# Automotive Fender Case Study for Datum Optimizer - A Genetic Algorithm Based Tool for 3DCS

by Paul Vickers, on Feb 3, 2021 10:50:46 AM

# Datum Optimizer - A Genetic Algorithm Based Tool for 3DCS AAO Add-on

## Example Case with Automotive Fender

As an example of Datum Optimizer, a fender model as shown below was analyzed for both rigid and compliant values. Since DO does not require any assembly moves or tolerances, the fender model is a good example with only a single part and a set of points created as candidate and constraint points, as shown in Figure 3. However, to validate the optimized results, users have to add moves and tolerances to see the difference between using initial datum features and optimal datum features. This is illustrated in detail in the 3DCS Variation Analyst Tutorial and Help Manual [6]. The process of validating is not included herein, only the results are analyzed in this paper.

For the rigid datum feature case, to validate the performance of DO, a step-plane (3:2:1 locating scheme) move was used to locate the fender to a fixture, and a normal distributed tolerance was applied on selected datum targets. As shown in Figure 1, the model with initially selected datum features produced a risk of 26% out-of-specification and a poor process performance value (Ppk = 0.13). After datum optimization, three optimal primary datum features were found. The model with optimal datum features produced an excellent result distribution with only 0.8% out-of-specification, meanwhile increasing the process performance value (Ppk) to 0.81.

Figure 3: A fender model with candidate and constraint points

For the compliant datum feature case, lock DOF (boundary condition), clamp, and gravity moves were used to clamp the fender to a fixture. Part deformation caused by the clamping operation and gravity was measured. Five scenarios were then evaluated under the compliant case. First, DO found the best 3 of the 20 candidate datums. Then DO found the best 4 datums. Because the model is compliant, the part was overconstrained using 4:2:1 locating in the scenario. Best 5:2:1, 6:2:1, and 7:2:1 datum schemes were founded sequentially.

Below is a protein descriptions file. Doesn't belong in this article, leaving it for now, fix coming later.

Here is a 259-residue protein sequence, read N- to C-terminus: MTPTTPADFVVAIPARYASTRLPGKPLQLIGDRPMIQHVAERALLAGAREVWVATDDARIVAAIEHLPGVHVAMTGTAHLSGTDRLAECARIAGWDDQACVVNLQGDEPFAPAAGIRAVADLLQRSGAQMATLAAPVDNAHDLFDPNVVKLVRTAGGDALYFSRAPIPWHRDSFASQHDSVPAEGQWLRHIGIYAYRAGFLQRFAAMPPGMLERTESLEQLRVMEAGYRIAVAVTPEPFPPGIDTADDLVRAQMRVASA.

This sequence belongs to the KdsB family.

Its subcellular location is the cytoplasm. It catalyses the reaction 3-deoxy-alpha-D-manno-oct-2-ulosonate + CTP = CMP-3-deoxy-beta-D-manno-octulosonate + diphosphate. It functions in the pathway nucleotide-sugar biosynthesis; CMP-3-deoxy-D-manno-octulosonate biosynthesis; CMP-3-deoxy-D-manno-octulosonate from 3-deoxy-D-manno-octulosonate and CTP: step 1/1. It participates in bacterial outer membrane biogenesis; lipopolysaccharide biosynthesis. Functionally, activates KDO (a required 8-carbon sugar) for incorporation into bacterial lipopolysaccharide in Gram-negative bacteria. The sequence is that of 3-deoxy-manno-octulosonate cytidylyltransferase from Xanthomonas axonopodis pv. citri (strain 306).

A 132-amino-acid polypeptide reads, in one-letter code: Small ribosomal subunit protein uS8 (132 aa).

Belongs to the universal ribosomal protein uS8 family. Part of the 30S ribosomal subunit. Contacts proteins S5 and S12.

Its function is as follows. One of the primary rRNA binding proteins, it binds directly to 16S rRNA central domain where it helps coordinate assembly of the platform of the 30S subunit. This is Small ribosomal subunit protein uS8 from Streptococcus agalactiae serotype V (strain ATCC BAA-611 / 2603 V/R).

As shown in Figure 4, DO not only finds the optimal datum features such as optimal 3, optimal 4 etc., but also reveals the gain-cost relationship when users consider adding clamps to reduce the part deformation. For example, the maximum deformation decreases significantly from 2.44 mm to 0.74 mm (70% drop) when increasing the clamp number from 3 to 5. However, there is only an 18% drop when increasing the number of clamps from 5 to 7. The user should balance the gain and cost to make a decision, even though an 18% drop is still a great improvement.

Figure 4: Datum optimization for compliant fender

Figure 5 shows the deformation color contour and positions of optimal datum features for different numbers of clamps. As can be shown in the color contour, with the increasing number of clamps, the maximum and overall deformation was reduced significantly. However, in the bottom-right figure, even though the deformation is minimum, multiple clamps are positioned close to each other (within red boxes). In this example, the user should stop adding clamps after finding 5 optimal datum features, since adding two more clamps cannot significantly reduce the deformation, and overcrowding clamps increases the cost. Therefore, DO tells users not only where the optimal locations are to put clamps but also when to stop adding more clamps.

Figure 5: Deformation color contour for different number of optimal clamps

## Conclusion

Datum Optimizer is a tool to find the optimal datum features for manufacturing and assembly processes, which does not require any assembly moves or part tolerances on the model. It only requires a single part with a set of candidate points and FEA files if conducting compliant deformation. Using DO during the design stage and prior to production, users can eliminate or minimize the rework and tuning of mechanisms to select the proper datum features while retaining a high confidence in passing Gage R&R.

To achieve the goal of minimizing rigid part variation or compliant part deformation caused by gravity and clamp operations, DO uses a state-of-the-art genetic algorithm to efficiently find optimal datum features from a candidate set.

As shown in the example, DO not only shows users where the optimal locations are but also suggests when to stop adding more locators due to diminishing returns.